What is the Refugee Olympic Team (EOR/ROT) and which athletes are competing for it?
The refugee team was first introduced for the 2016 Olympic Games in Rio de Janeiro and 29 displaced athletes will compete in Tokyo under the Olympic flag.
In June this year the International Olympic Committee (IOC) Executive Board announced that they would be significantly expanding the Refugee Olympic Team (ROT) for Tokyo 2020.
The IOC offers scholarships for promising refugee athletes from all around the world, with the very best able to compete for the team in the Olympic Games. The team’s official name is Equipe Olympique des Réfugiés (EOR), based on the French translation.
"My Olympics journey should give hope to all young Afghan girls."— Al Jazeera English (@AJEnglish) July 23, 2021
Meet Nigara Shaheen, who was born in Afghanistan but grew up in Pakistan, and will be part of the Refugee Olympic Team at #Tokyo2020 👉 https://t.co/WNQESZDAQx pic.twitter.com/DOFquqEpgA
To help with their training and preparation ahead of this year’s event, the athletes have been hosted by a number of counties: Australia, Austria, Belgium, Brazil, Canada, Croatia, Egypt, France, Germany, Israel, Jordan, Kenya, Luxembourg, Portugal, The Netherlands, New Zealand, Trinidad and Tobago, Turkey, Sweden, Switzerland and the United Kingdom.
What is the history of the Refugee Olympic Team?
In the long and illustrious history of the Olympic Games the ROT is a very new introduction. Rescue.org reported that in 2015 65 million people were displaced from the homes due to conflict and natural disaster, with over one million entering Europe specifically due to wars in the Middle East, Africa and Central Asia.
Kimia Alizadeh is a true fighter 😤— Refugee Olympic Team (@RefugeesOlympic) July 25, 2021
The Refugee Olympic Team member, who knocked out reigning Olympic champion Jade Jones, fell short just of the bronze medal in -57kg in Tokyo.
She proved she was a formidable opponent 👊#taekwondo #StrongerTogetherhttps://t.co/UPYjvNGr3y
To help support those who had lost their home, the IOC established a $1.9 million Refugee Emergency Fund later that year to help integrate refugees into sport. As a consequence of that, it was then announced that the IOC would be inviting refugee athletes to compete under a unified banner at the 2016 Olympics in Rio de Janeiro.
For that first Games the ROT included ten athletes from the Democratic Republican of Congo, Ethiopia, South Sudan and Syria. Due to the success of that first competition, and the message of hope and inclusion it provided for millions watching around the world, the IOC decided to continue the team for the 2020 Olympic Games in Tokyo.
Who will compete for the Refugee Olympic Team in 2020?
The ROT squad for the 2020 Games has grown to include 29 members, competing in 12 sports and hosted in 13 different countries. As was the case in 2016 the majority of them are drawn from the Refugee Athlete Scholarship programme, although four come from the International Judo Federation Refugee Project to compete in the mixed Judo team.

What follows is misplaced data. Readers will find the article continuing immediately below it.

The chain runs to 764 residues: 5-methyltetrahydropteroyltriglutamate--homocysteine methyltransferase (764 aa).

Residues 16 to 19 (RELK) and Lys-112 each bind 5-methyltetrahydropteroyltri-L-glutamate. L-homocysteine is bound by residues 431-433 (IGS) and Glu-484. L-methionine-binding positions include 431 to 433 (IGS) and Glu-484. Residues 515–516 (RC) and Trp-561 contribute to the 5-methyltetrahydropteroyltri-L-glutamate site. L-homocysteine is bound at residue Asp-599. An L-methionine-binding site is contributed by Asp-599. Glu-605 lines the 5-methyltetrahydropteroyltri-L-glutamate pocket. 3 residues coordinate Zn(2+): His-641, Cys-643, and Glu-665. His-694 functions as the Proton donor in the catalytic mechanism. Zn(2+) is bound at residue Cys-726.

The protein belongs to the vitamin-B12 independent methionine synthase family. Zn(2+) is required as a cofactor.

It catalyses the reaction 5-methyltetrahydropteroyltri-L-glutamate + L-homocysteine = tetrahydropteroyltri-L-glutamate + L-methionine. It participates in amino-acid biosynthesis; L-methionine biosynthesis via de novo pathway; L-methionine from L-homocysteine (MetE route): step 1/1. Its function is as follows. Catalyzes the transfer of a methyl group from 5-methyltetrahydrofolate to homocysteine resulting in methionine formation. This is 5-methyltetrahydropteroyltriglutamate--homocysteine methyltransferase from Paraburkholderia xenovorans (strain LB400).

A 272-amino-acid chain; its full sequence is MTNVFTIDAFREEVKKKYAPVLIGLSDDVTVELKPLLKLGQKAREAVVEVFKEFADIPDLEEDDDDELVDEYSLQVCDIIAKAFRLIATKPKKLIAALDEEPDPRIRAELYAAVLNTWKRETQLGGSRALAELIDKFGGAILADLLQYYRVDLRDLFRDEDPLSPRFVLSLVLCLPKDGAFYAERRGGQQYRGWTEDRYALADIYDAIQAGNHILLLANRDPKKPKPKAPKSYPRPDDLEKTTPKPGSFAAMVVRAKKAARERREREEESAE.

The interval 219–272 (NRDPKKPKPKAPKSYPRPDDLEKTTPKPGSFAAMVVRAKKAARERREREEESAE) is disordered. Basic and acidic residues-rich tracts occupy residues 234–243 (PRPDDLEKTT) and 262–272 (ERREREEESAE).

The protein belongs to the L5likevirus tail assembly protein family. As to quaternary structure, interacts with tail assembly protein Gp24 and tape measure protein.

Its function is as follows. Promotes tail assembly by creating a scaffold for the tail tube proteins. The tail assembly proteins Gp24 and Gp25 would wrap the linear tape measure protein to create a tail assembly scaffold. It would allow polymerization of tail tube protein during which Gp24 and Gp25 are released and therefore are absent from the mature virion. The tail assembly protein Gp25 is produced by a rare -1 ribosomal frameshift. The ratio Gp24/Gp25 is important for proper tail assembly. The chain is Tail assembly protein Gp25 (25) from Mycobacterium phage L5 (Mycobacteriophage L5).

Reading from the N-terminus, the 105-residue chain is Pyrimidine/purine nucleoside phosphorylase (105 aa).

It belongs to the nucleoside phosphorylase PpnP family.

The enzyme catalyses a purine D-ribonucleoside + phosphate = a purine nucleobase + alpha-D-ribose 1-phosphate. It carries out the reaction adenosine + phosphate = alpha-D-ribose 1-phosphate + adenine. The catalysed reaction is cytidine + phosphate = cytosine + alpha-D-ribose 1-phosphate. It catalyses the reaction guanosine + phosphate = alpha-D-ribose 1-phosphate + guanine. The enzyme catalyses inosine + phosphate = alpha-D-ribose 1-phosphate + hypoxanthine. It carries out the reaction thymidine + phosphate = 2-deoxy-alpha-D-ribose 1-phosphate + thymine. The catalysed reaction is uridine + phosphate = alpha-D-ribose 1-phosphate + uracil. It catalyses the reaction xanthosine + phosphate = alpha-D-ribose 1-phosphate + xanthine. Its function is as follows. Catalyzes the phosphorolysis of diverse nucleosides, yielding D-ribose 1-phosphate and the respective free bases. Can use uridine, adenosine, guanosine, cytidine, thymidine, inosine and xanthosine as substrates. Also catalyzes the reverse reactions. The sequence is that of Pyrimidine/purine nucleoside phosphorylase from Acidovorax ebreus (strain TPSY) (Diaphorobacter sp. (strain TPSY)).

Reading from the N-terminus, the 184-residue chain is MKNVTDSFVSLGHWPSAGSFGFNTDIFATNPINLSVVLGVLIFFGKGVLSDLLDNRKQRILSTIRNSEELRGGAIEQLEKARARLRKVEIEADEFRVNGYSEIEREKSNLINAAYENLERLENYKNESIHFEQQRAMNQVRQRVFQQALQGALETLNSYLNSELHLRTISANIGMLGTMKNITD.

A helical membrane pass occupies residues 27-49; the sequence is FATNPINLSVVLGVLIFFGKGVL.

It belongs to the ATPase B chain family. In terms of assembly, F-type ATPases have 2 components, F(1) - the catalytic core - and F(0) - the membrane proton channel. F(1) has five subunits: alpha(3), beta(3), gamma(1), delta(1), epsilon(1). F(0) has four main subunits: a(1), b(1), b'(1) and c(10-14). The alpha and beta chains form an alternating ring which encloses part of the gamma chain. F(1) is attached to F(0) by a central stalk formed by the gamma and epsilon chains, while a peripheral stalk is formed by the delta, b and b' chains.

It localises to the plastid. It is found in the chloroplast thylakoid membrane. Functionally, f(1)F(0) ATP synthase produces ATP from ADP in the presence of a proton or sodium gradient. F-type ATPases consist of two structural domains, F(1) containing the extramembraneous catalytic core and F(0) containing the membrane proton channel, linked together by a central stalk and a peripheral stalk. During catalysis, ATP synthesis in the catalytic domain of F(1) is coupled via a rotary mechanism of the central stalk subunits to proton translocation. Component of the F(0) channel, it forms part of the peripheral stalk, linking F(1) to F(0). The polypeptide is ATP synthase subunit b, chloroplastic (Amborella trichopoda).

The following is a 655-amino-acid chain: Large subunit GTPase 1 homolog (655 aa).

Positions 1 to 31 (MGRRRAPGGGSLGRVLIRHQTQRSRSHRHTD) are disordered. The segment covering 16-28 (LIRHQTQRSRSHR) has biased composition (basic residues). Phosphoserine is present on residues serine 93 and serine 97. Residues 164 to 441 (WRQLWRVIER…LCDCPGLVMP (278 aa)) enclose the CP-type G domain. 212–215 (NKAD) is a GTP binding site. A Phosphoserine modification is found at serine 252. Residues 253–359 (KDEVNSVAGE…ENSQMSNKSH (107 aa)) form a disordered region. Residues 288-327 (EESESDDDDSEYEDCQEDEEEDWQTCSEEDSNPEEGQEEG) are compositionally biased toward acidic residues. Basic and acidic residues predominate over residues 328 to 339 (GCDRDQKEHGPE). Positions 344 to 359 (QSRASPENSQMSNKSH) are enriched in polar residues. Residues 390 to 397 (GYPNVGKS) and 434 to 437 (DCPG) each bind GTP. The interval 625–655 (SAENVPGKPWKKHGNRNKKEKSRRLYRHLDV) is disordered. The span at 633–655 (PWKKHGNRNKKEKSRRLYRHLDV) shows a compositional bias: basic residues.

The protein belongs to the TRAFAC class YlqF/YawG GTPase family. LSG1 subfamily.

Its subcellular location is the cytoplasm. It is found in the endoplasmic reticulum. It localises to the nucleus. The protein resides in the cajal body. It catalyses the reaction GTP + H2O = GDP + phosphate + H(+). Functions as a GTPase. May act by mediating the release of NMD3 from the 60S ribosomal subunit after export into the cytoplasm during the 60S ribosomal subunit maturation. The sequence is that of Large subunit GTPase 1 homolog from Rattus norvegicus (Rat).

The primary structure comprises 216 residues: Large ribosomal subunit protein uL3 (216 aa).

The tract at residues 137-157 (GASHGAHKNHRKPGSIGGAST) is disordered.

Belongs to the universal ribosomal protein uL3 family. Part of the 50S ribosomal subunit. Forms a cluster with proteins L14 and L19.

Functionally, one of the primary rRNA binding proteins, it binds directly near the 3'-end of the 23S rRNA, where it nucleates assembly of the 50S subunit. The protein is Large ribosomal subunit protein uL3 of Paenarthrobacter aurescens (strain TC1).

A picture of two brothers from #Syria — one representing the Olympic refugee team, the other the Syrian team — hugging during #Tokyo2020 #OpeningCeremony has gone viral @Tokyo2020 @Olympics https://t.co/k51uKiuiZi pic.twitter.com/Kx0YR8yVwc— Arab News (@arabnews) July 25, 2021
During the opening ceremony they marched under the Olympic flag immediately after Greece, the birthplace of the Olympics who traditional march in first position. At this year’s Games the 29 ROT athletes will compete in athletics, badminton, boxing, canoeing, cycling, judo, karate, taekwondo, shooting, swimming, weightlifting, and wrestling.
Here’s the full list of the 2020 Refugee Olympic Team athletes, along with their country of origin:
- Alaa Maso - Men’s Freestyle 50m swimming (Syria)
- Yusra Mardini - Women’s Butterfly 100m swimming (Syria)
- Dorian Keletala - Men’s 100m athletics (Congo)
- Rose Nathinke Likonyen - Women’s 800m athletics (South Sudan)
- James Nyang Chiengjiek - Men’s 800m athletics (South Sudan)
- Anjelina Nadai Lohalith - Women’s1500m athletics (South Sudan)
- Paulo Amotun Lokoro - Men’s 1500m athletics (South Sudan)
- Jamal Abdelmaj Eisa Mohammed - Men’s 5000m athletics (Sudan)
- Tachlowini Gabriyesos - Men’s Marathon (Eritrea)
- Aram Mahmoud - Men’s Badminton (Syria)
- Wessam Salamana - Men’s Lightweight boxing (Syria)
- Eldric Sella Rodriguez - Men’s Middleweight boxing (Venezuela)
- Saeid Fazoula - Men’s Kayak (K-1) 1000m (Iran)
- Masomah Ali Zada - Women’s Time trial cycling (Afghanistan)
- Ahmad Badreddin Wais - M Time trial cycling (Syria)
- Sanda Aldass - Women’s Judo (Syria)
- Ahmad Alikaj - Men’s Judo (Syria)
- Muna Dahouk Women’s Judo (Syria)
- Javad Mahjoub - Men’s Judo (Iran)
- Popole Misenga - Men’s Judo (DR Congo)
- Nigara Shaeen - Women’s Judo (Afghanistan)
- Wael Shueb - Men’s Karate (Syria)
- Hamoon Derafshipour - Men’s Karate (Iran)
- Luna Solomon - Women’s 10m air rifle shooting (Eritrea)
- Dina Pourounes Langeroudi - Women’s 49kg taekwondo (Iran)
- Kimia Alizadeh - Women’s 57kg taekwondo (Iran)
- Abdullah Sediqi - Men’s 68kg taekwondo (Afghanistan)
- Cyrille Fagat Tchatchet II - Men’s 96kg weightlifting (Cameroon)
- Aker Al Obaidi - Men’s 67kg wrestling (Iraq)
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